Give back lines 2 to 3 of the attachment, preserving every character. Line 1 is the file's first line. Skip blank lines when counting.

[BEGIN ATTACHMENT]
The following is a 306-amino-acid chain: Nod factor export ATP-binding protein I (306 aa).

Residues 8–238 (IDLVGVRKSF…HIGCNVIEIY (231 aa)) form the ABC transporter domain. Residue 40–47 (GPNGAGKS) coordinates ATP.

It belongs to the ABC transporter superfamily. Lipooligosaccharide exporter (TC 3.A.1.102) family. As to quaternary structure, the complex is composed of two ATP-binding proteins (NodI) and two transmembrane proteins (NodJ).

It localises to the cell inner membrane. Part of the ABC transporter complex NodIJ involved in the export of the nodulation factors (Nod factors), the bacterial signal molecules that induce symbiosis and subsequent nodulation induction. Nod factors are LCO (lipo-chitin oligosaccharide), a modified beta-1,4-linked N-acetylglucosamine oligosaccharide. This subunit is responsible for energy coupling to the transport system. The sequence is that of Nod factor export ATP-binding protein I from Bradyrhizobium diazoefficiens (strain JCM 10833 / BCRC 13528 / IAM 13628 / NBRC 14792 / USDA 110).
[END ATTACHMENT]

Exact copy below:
Residues 8–238 (IDLVGVRKSF…HIGCNVIEIY (231 aa)) form the ABC transporter domain. Residue 40–47 (GPNGAGKS) coordinates ATP.

It belongs to the ABC transporter superfamily. Lipooligosaccharide exporter (TC 3.A.1.102) family. As to quaternary structure, the complex is composed of two ATP-binding proteins (NodI) and two transmembrane proteins (NodJ).